Spindle Cell Carcinomas of the Head and Neck Are Rarely Associated with Human Papillomavirus
Rao F Watson, Rebecca D Chernock, Hongwei Wang, Xiao-Jun Ma, Yuling Luo, Samir K El-Mofty, James S Lewis. Washington University School of Medicine, Saint Louis, MO; Advanced Cell Diagnostics, Inc., Hayward, CA
Background: Spindle cell carcinoma (SpCC) is a rare variant of squamous cell carcinoma characterized by spindled or pleomorphic cells which appear to be a true sarcoma but are actually of epithelial origin. Recent studies have shown that certain variants of head and neck squamous cell carcinoma are human papillomavirus (HPV) -related and are associated with more favorable outcomes. The purpose of this study was to determine the prevalence of HPV in SpCC and to explore the effect of HPV status on patient outcomes.
Design: Cases with a diagnosis of SpCC, sarcomatoid carcinoma, or SCC with a spindle cell component were retrieved from pathology department files. The diagnosis required a biphasic lesion with a clearly recognizable squamous neoplastic component or alternatively a pure spindle cell or pleomorphic tumor with documented immunohistochemical positivity for epithelial cell markers. The presence of transcriptionally-active HPV was determined by p16 immunohistochemistry and both DNA and RNA in situ hybridization (ISH) for high risk HPV E6 and E7 transcripts. We also reviewed the medical records and follow up information for all patients.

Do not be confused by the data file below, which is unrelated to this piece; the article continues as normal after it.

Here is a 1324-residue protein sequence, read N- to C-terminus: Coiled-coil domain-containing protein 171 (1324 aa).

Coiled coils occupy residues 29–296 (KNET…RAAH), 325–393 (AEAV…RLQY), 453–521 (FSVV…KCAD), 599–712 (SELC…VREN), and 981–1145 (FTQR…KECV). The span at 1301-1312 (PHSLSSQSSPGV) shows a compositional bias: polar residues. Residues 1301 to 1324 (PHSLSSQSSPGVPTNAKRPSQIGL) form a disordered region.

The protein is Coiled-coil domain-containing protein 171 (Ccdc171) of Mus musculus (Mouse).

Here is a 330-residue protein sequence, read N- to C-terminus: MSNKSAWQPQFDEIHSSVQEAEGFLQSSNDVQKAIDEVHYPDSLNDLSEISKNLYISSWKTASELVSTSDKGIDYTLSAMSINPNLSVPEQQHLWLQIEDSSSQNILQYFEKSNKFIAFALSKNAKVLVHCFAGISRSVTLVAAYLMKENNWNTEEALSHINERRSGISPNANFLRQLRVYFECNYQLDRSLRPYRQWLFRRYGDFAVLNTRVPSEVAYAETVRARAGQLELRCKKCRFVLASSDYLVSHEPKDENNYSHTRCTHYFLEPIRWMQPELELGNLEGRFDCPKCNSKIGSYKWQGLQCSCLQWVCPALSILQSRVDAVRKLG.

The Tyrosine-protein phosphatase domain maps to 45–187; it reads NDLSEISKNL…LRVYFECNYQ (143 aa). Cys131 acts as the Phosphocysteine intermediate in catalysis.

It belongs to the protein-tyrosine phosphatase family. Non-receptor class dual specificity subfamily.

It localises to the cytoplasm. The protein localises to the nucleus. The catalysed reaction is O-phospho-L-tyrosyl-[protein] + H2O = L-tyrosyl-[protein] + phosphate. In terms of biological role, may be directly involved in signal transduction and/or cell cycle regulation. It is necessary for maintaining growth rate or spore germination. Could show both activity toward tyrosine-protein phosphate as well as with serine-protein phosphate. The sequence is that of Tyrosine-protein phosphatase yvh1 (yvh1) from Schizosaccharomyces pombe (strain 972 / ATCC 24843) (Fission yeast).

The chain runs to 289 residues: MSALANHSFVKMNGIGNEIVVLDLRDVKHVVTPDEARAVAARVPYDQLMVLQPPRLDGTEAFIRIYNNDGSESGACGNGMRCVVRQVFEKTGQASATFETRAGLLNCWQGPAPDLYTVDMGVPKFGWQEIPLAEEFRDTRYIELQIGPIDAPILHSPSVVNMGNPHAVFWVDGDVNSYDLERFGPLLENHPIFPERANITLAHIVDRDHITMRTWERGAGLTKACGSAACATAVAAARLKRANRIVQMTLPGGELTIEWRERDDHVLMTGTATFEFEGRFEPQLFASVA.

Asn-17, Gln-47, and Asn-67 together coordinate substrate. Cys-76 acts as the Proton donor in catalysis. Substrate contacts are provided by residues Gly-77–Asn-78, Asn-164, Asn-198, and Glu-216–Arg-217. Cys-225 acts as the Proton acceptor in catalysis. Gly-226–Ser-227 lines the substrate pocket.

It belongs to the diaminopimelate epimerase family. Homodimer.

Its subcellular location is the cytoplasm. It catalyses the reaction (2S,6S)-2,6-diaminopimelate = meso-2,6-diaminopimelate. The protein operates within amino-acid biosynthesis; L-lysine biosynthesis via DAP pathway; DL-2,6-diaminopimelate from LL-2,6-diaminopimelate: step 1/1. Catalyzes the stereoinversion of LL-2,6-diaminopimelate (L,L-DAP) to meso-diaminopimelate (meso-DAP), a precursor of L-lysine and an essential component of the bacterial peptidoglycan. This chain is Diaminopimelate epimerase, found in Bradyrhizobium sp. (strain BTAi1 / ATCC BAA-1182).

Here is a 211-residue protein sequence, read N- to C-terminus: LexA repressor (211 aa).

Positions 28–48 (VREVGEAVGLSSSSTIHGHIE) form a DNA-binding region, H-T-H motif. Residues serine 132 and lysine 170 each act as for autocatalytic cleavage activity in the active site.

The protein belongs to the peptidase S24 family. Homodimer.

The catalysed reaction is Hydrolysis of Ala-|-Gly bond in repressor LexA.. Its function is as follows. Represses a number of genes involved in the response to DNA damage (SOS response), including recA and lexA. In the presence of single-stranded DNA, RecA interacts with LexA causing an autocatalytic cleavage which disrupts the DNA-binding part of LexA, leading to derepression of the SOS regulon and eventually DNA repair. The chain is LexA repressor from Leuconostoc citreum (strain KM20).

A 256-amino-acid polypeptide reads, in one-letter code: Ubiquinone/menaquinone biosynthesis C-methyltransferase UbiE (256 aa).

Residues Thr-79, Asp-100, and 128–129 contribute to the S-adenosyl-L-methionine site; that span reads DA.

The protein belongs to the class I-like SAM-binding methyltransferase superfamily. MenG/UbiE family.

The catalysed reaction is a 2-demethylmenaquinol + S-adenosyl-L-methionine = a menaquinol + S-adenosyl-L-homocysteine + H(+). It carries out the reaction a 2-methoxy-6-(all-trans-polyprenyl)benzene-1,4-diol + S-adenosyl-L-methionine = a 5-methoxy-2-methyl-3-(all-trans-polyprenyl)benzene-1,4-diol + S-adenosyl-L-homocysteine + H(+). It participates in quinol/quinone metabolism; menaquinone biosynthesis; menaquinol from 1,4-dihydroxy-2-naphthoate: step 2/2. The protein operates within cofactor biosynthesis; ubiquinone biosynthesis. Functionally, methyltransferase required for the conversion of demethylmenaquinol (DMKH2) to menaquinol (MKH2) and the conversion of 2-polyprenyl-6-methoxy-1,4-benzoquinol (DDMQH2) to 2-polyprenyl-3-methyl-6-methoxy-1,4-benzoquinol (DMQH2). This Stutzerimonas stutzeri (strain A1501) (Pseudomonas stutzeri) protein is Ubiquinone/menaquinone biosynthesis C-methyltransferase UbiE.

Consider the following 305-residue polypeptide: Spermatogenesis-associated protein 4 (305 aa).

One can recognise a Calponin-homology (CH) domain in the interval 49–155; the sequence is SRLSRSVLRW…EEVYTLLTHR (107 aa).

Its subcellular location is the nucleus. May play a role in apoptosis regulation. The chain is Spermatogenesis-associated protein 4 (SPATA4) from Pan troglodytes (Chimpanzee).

Results: Of 32 cases, 5 (15.6%) were from the oropharynx, 12 (37.5%) from the oral cavity, 1 (3.1%) from the maxillary sinus, and 14 (43.8%) from the larynx or hypopharynx. The average stage at presentation of patients with oropharyngeal SpCC was higher when compared to other sites but there were too few patients to determine statistical significance. None of the oropharyngeal SpCCs were positive for p16 or for high risk HPV by DNA or RNA ISH. Only one of the 27 non-oropharyngeal SpCC (oral cavity) was HPV positive by both DNA and RNA ISH. It also stained for p16. Another SpCC from the larynx was HPV positive by both DNA and RNA ISH in both components, but it did not stain for p16. A third case from the maxillary sinus was positive for p16 in the conventional SCC component but negative for HPV by ISH. Both HPV positive patients presented at high stage (IV), and they died with disease at 22 and 9 months after diagnosis, respectively.
Conclusions: The majority of SpCCs of the head and neck, including the oropharynx, are not HPV related, and for the rare HPV-related cases, the presence of HPV does not appear to provide any prognostic benefit, although the number of cases is insufficient to make any definitive conclusions.
Category: Head & Neck
Wednesday, March 21, 2012 9:30 AM
Poster Session V # 168, Wednesday Morning